HC Deb 25 July 1990 vol 177 cc597-600 11.15 pm
The Attorney-General

I beg to move amendment No. 145, in page 22, line 35, leave out paragraph (e) and insert—

'(e) where—

  1. (i) he is employed (whether wholly or in part), or is otherwise engaged, to assist in the conduct of 598 litigation and is doing so under instructions given (either generally or in relation to the proceedings) by a qualified litigator; and
  2. (ii) the proceedings are being heard in chambers in the High Court or a county court and are not reserved family proceedings.'.

11.15 pm
Madam Deputy Speaker

With this it will be convenient to consider the following amendments: No. 3, in page 22, line 37, at end insert 'or before a master of the Supreme Court in hearings for the assessment of damages.'.

No. 4, in page 22, line 37, at end insert 'or in chambers in any county court.'.

No. 131, in page 22, line 37, at end insert 'or in hearings for the assessment of damages'. and Government amendments Nos. 146 to 148.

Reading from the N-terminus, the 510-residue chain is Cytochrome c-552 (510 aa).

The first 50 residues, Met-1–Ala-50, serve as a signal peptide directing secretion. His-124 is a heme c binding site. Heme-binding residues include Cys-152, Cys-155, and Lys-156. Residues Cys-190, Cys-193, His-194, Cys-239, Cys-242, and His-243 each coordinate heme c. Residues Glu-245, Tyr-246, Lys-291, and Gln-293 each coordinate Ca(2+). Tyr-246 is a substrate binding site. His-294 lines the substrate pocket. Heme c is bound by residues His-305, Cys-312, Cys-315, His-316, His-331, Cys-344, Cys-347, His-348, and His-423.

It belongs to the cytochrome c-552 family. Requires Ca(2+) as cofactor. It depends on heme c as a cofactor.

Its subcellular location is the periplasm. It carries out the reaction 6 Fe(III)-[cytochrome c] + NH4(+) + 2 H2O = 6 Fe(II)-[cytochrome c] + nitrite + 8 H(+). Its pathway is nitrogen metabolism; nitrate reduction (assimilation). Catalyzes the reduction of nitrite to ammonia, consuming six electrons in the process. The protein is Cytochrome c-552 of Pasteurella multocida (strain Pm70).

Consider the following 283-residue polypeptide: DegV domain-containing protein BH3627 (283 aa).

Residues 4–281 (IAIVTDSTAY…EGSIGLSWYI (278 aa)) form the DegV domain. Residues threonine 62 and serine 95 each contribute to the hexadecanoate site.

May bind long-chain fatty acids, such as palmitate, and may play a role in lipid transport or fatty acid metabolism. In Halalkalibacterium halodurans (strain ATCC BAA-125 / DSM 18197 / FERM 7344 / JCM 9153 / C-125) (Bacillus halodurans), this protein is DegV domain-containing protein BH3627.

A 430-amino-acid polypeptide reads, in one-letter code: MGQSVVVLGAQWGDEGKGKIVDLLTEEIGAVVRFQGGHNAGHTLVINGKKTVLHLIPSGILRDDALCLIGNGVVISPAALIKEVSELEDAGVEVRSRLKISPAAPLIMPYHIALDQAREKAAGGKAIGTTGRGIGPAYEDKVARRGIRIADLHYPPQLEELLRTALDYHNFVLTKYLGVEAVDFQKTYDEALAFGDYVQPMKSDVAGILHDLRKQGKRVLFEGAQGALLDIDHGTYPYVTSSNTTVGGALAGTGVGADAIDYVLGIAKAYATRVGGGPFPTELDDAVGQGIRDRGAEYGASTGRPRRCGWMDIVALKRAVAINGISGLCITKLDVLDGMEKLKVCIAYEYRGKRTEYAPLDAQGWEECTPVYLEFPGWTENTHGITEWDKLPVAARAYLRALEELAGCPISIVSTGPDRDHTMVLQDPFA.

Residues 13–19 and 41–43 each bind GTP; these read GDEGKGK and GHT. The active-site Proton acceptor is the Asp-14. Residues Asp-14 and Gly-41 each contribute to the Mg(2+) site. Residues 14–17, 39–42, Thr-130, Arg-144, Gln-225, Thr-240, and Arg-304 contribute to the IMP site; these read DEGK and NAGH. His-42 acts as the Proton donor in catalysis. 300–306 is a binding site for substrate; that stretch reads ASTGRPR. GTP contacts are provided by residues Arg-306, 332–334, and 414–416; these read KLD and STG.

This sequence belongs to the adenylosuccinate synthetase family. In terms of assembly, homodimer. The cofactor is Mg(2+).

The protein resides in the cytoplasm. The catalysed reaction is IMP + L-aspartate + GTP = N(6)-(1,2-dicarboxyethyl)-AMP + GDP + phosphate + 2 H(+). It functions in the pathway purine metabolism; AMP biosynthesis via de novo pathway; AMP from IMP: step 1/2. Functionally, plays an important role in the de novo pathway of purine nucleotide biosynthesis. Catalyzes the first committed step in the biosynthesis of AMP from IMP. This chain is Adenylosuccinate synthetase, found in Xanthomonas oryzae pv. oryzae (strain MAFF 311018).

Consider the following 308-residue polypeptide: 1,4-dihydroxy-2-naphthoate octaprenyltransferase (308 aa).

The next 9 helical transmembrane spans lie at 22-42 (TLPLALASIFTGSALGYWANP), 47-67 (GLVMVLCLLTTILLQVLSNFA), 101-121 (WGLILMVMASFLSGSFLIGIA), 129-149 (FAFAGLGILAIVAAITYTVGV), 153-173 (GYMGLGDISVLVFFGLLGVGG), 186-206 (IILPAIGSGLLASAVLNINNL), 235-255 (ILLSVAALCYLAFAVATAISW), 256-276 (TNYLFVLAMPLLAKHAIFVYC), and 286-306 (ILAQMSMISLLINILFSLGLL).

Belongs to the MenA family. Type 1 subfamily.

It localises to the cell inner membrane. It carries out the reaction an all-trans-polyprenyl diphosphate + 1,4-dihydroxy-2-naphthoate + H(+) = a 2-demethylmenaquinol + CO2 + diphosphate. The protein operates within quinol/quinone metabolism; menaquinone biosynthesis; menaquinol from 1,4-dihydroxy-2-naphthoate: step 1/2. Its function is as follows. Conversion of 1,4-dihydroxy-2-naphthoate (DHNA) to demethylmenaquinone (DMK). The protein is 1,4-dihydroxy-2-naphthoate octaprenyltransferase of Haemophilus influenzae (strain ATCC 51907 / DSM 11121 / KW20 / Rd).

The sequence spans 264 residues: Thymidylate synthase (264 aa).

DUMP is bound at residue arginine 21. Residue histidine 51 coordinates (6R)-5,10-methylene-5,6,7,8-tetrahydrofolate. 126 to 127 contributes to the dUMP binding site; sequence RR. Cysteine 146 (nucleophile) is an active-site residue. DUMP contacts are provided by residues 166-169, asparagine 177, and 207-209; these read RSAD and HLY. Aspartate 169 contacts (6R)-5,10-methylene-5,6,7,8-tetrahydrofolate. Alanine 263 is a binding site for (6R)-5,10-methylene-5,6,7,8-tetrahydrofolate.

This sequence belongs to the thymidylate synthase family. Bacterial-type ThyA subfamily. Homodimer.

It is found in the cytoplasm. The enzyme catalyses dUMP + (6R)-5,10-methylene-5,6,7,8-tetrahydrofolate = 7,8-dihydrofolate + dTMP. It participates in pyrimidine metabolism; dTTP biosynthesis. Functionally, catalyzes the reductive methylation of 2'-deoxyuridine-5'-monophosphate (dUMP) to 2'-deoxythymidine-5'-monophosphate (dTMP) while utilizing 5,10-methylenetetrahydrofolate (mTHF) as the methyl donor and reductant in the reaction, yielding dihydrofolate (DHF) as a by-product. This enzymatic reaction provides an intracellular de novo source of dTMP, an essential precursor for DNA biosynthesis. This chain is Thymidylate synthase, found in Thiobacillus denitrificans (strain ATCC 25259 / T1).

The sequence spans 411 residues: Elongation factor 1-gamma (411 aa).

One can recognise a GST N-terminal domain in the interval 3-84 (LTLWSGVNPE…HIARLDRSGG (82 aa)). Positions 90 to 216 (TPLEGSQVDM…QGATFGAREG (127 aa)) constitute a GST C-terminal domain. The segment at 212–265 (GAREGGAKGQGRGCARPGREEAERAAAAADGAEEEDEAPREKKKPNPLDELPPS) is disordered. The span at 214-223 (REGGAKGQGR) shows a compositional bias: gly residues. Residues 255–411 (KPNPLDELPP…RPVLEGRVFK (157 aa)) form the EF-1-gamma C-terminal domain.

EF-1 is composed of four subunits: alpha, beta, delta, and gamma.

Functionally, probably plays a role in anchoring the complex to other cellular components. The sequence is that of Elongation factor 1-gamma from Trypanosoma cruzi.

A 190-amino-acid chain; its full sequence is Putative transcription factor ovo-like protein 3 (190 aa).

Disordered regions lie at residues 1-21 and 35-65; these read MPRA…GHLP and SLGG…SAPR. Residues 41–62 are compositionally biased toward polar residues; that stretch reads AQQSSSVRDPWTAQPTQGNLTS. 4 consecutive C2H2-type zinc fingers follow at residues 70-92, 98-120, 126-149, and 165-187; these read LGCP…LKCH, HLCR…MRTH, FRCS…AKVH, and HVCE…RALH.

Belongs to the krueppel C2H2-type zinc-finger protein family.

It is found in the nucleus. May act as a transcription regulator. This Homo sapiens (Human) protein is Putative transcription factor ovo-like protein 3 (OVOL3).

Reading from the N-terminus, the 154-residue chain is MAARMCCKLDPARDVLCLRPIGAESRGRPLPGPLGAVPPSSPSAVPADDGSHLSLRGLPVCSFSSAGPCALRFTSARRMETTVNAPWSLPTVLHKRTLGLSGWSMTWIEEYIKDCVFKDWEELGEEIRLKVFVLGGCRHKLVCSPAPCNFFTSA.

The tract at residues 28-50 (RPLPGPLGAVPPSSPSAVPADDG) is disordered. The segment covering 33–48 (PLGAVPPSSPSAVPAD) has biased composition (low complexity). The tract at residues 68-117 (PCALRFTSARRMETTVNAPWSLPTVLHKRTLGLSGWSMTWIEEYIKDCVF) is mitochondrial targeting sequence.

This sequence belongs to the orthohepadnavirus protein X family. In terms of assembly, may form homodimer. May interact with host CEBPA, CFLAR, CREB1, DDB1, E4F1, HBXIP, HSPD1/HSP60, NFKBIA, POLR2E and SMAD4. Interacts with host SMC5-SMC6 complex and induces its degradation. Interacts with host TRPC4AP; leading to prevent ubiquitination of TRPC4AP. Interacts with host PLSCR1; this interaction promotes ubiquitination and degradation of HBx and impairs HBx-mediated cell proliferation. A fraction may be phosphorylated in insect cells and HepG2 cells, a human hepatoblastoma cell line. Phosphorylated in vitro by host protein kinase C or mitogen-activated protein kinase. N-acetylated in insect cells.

The Attorney-General

Amendments Nos. 145, 146 and 147 have been tabled following an undertaking that I gave in Committee to give sympathetic consideration to an amendment tabled by my hon. Friend the Member for Stroud (Mr. Knapman). The customary right of solicitors' clerks to be heard in chambers in county courts is to be recognised in statute. My amendments are a little more complicated than those tabled by the Opposition, so I shall take a short time to explain their effect.

The Government amendments avoid using the term "solicitors' clerks", which is archaic and imprecise. We prefer the concept of an individual acting on the instructions of a qualified litigator—a description which covers three groups. First, it includes a practising solicitor as defined in clause 17(8)(b); secondly, it includes a corporate body recognised under section 9 of the Administration of Justice Act 1985; thirdly, it takes in any solicitor referred to in section 88(1) of the Solicitors Act 1974. In addition, although the class of persons being given these rights of audience will usually be employees of such qualified litigators, there will not always exist the legal relationship of master and servant between them.